In a recent conversation with my mother about life choices ahead of us both, I mentioned that I am open to “radical lifestyle changes.”

“Maybe you can finally write that trashy best-seller,” she said, laughing a bit.

The trashy best-seller I might write has been a long-running joke/fantasy, shorthand for her wish that I might find a way to both make the money I need and to write things that matter to me.

I laughed, too, though to see that she still sees me as a writer, still sees that as a possibility, after all this time of mostly not-writing, took me close to tears.

“No,” I said, “you know I’ve never really been interested in that.”

I paused. “But maybe I can finally write.”

It felt risky to say that out loud. Like, singing in public or taking off my clothes risky. (It feels that way to write the words here, too.)

To be honest, I don’t know if I want to write anything more than I do here. To be honest, I feel so worn down I don’t know if I’m capable of knowing (right now) what I want to do in the space that’s opened, or the one I might blow open through radical change. Since learning of the passing of my friend and mentor, Robert, I have been keeping an intention to write here at least once a week. It is partly my way of honoring what he gave me, and partly my way of trying to take care of myself by prioritizing creative work. The more I do this, though, the more that tensions long buried have risen to the surface.

In Currey’s book of over 400 women, most profiles seem to fall into one of two categories: women who immersed themselves in their art and didn’t raise families, or those who did both and endured significant challenges in one realm or the other. And that’s the women who weren’t also doing some kind of other work to pay the bills.

What painful relief it was to read about a different Walker: Margaret, the author of Jubilee, a novel she began at 19 but didn’t finish until she was in her early 50s, after teaching for 30 years and raising 4 children. Currey quotes Walker’s response to a question about about how she finds time to write with a family and teaching job: “‘I don’t,'” she said. “‘…It is humanly impossible for a woman who is a wife and mother to work on a regular teaching job and write.'”

Certainly, there are women who do teach and write and mother, and my intention is not to disparage mothers who create or imply that they are lesser mothers or artists. I just appreciate the acknowledgement that, for at least some of us, it is not possible–and, more importantly, to see that it is possible to do significant creative work later in life. Walker said that her inability to work on her novel was “agonizing,” and she feared that she’d never be able to finish it, but also that, in the end, time served the work: “‘Despite all of that, Jubilee is the product of a mature person. When I started out with the book, I didn’t know half of what I now know about life. That I learned during those thirty years…'”

Unlike Walker, I have no Jubilee that’s been percolating in my mind over the past three decades. I have no Yale Younger Poets Award or a prestigious academic career or anything to my writerly name other than one slim volume of poetry and a blog whose daily page views rarely top 100. What I’m saying is, there’s nothing I’m burning to write, and my prospects for accessing outside resources to support writing are as slim as my chances of writing something as important as the novels of either Walker.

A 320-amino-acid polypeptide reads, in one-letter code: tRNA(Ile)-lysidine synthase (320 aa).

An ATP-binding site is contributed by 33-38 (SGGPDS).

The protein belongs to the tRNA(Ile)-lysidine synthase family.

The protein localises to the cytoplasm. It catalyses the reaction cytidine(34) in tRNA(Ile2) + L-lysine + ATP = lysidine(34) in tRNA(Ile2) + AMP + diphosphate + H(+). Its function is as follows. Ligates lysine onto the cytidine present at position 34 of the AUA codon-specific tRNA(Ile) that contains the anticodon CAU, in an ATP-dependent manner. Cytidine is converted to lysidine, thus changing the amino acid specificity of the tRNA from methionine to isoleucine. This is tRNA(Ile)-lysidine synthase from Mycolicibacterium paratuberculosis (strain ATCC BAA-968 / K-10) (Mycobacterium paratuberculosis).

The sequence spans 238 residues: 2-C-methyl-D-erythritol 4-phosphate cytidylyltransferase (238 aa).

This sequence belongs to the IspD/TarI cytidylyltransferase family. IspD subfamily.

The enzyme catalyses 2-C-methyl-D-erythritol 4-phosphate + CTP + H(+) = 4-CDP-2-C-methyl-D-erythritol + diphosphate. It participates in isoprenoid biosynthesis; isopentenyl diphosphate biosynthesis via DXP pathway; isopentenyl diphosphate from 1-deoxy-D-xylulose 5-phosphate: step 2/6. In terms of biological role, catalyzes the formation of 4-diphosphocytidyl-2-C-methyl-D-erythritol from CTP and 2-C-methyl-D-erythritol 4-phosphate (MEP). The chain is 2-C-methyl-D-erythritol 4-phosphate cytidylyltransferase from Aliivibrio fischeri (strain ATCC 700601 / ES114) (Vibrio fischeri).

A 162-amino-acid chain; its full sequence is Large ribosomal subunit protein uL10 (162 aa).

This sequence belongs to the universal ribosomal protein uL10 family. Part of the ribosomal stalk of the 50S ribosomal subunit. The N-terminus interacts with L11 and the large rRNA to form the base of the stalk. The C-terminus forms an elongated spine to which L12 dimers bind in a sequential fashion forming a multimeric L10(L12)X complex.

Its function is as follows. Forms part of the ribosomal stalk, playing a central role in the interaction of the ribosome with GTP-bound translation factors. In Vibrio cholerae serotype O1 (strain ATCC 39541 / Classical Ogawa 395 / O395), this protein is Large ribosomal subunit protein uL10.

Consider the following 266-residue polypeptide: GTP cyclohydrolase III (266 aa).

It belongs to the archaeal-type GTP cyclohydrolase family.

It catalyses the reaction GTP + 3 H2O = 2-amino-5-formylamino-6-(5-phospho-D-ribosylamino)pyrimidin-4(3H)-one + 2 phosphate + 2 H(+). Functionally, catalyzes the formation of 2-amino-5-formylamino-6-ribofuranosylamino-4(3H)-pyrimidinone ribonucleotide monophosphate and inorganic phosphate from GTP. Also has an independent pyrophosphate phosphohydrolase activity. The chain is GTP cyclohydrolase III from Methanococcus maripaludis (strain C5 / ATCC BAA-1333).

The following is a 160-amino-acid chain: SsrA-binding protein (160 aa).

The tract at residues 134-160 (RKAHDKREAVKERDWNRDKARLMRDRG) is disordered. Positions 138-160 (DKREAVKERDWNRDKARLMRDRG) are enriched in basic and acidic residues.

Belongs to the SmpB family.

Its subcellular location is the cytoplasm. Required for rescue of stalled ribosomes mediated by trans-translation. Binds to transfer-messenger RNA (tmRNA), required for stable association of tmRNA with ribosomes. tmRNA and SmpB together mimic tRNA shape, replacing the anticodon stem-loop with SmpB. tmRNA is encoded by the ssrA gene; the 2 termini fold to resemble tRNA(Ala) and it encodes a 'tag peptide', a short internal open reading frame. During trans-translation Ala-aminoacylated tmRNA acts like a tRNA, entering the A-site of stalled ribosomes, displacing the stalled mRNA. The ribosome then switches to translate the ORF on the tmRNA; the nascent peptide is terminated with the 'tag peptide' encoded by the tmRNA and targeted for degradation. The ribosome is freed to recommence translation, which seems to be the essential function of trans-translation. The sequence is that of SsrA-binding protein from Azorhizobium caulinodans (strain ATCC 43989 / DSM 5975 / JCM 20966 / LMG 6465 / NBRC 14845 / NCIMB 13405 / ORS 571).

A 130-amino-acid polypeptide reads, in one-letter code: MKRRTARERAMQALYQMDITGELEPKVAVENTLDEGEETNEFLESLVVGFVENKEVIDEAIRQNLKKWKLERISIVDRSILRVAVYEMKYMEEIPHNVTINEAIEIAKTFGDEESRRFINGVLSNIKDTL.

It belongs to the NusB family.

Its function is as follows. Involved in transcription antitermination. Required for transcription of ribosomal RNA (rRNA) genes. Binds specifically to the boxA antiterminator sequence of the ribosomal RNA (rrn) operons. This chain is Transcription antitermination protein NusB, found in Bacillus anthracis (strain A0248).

But that’s OK. That’s not what this post is really about. It’s about the question my daughter asked me when she was 6, and all the other questions embedded within it: How important is creative work? How do we incorporate it into the whole of our lives? How do we make choices about what to prioritize? What matters most, and when? It’s not about the business of writing or standard measures of success, but simply about the need many of us have to create in whatever ways compel us–and what happens to us if we don’t meet it. For years I poured my creativity into mothering and teaching, which largely satisfied that need for me, but neither of those is an outlet for it now, and there isn’t much, or enough, or the right kind, available in the work that’s replaced those vocations.

As I did that afternoon on the rug in front of the fireplace, I feel the importance of the questions in front of me. In preparing to answer them again, I again feel the need to be thoughtful. Careful. Correct. Not so much for my child this time (though she’s still watching, I know), but for me.

Extra Credit:

Rebecca Walker Explains Rift with Mother, Alice” from NPR

Taking Care of the Truth–Embedded Slander: A Meditation on the Complicity of Wikipedia,” by Alice Walker

“‘Sponsored’ by My Husband: Why It’s a Problem that Writers Never Talk About Where Their Money Comes From” by Ann Bauer

Feminism and Tillie Olson’s Silences by Bianca Lech (or better yet, read Silences, a work that shook me way back in the day)

12 thoughts on “Creating Life

  1. Lucretia says:

    I don’t know how I found your blog but you write so well (so rare in blogs) and I always enjoy reading. Your need to create is compelling. I hope you keep writing and creating and storytelling and remembering.

  2. Marian says: